Editor's note: Richard Weinblatt is a former police chief and dean of the School of Public and Social Services at Ivy Tech Community College in Indianapolis.
(CNN) -- The images filled the screen. A black car hitting barricades at the White House and on Capitol Hill, marked police cars being rammed, and the popping sounds of shots fired. More images rolled in, of heavily armed United States Capitol Police officers and of tourists running with scared and confused expressions.
In the aftermath of the scene that unfolded Thursday, a Connecticut woman is dead and a 1-year-old girl is in protective custody. The natural question people are asking is: Was it necessary for the police to shoot?
Washington Metropolitan Police Chief Cathy Lanier said that, yes, officers of the Capitol Police and Secret Service acted within commonly accepted use-of-force policies and practices in reaction to an intentional series of violent acts.
But some have wondered whether police overreacted in this case. This is a question that comes up every time there is a shooting by police.
In fact, many studies have found that police use force less often than the public realizes. For example, a 12-month study by the U.S. Bureau of Justice Statistics found that only 1.4% of people who had contact with the police had force used or threatened to be used against them.
I certainly concede that sometimes bad officers do bad things, and occasionally good officers do bad things accidentally. However, I also have found that most officers are honorable men and women making split-second decisions while trying to serve their communities.
So how should you judge the use of force by law enforcement officers?
Consider reasonableness: Police officers are trained to quickly assess possible threats. Force, particularly deadly force (with firearms, in this case), may be used if officers can explain their perception of the physical threats that put them and/or others at substantial risk of serious bodily injury or death. We can't Monday-morning quarterback the officers based on information that comes out later. We can only look at what a reasonable officer knew or should have known, and did or should have done, in a given situation.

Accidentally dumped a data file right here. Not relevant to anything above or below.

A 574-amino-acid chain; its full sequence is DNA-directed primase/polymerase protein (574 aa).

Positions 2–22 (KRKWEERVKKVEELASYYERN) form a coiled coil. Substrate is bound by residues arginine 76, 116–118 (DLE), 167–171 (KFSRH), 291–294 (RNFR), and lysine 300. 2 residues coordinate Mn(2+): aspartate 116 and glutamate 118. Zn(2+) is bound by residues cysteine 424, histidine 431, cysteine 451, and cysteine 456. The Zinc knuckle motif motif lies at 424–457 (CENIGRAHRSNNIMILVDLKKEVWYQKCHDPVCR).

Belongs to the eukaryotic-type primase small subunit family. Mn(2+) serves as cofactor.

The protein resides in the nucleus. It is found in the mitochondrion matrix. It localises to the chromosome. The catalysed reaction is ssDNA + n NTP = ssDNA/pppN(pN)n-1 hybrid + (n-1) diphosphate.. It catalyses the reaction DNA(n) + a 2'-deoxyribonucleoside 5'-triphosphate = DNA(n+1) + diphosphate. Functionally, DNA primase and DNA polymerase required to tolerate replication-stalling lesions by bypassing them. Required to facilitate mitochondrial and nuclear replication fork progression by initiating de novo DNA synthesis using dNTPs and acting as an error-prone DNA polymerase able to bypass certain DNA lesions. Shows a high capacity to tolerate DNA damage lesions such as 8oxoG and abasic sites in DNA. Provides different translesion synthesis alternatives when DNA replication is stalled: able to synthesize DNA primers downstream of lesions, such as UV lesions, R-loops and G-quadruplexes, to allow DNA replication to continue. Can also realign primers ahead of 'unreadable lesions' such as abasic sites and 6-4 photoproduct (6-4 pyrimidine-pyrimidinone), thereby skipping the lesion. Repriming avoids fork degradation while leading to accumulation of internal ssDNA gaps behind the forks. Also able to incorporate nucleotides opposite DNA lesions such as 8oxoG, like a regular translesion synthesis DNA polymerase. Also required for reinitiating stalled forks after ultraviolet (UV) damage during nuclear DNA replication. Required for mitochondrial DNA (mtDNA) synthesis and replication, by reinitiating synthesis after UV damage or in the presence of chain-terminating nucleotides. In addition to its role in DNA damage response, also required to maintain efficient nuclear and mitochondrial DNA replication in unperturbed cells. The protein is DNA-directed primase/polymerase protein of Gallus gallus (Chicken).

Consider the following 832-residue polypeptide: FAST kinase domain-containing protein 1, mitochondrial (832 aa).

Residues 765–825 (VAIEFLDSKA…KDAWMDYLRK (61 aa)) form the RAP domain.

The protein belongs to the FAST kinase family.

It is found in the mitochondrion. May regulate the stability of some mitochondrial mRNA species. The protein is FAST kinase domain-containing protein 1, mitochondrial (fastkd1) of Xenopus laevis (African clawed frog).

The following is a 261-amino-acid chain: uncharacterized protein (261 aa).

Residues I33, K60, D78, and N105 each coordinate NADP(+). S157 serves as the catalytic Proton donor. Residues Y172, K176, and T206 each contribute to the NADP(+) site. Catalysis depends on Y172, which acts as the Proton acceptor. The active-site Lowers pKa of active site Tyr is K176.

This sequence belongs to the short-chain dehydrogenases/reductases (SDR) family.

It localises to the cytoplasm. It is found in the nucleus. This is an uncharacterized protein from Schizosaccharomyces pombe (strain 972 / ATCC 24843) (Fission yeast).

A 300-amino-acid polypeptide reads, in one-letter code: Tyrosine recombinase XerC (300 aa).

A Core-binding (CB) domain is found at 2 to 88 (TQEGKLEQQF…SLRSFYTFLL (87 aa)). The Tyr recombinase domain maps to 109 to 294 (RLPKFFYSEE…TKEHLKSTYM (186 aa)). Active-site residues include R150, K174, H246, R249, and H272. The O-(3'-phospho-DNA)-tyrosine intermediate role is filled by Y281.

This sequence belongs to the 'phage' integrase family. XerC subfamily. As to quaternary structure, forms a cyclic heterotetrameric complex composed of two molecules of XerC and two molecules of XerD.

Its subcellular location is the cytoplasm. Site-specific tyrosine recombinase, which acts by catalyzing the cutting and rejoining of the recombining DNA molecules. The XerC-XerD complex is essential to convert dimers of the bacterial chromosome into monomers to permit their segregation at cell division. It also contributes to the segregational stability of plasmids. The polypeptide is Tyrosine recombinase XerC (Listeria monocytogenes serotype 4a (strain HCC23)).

Departmental policies and police training in the United States reflect the "objective reasonableness" principle put forth in the U.S. Supreme Court's 1989 Graham v. Connor decision, which applies a three-part test to assess the seriousness of the offense, the suspect threat, and the suspect's resistance or evasiveness.
And let's also consider facts, not emotional spin. Even though at first blush it appears to be a justified shooting, there should be no rush to final judgment in either direction before an examination of the facts in a fair and impartial investigation. As Lanier indicated in her press conference Thursday night, the Metropolitan Police will be investigating, with support from the Capitol Police and Secret Service.
In the wake of last month's Naval Yard shooting, and with the specter of other past violent acts -- such as the shooting of two heroic U.S. Capitol Police officers by a man who breached security in July 1998 -- law enforcement in Washington has been on heightened alert.
Cars can be used for delivering explosive devices. And let's not forget, as at least two injured federal officers experienced in this incident: The car itself is a 2,000-pound weapon that can cause serious injury or death when used as a battering ram.
Would a reasonable officer -- faced suddenly with a driver trying to ram barricades at high-profile targets like the White House, ramming police cars and injuring uniformed officers repeatedly -- perceive a serious offense, threat, or evasiveness?
Whether the driver was mentally ill was not a factor that the officers had the luxury of contemplating as they quickly assessed the threat and decided on a course of action.
Pending the final facts, it appears that all three prongs of the "objective reasonableness" standard were present.
The opinions expressed in this commentary are solely those of Richard Weinblatt.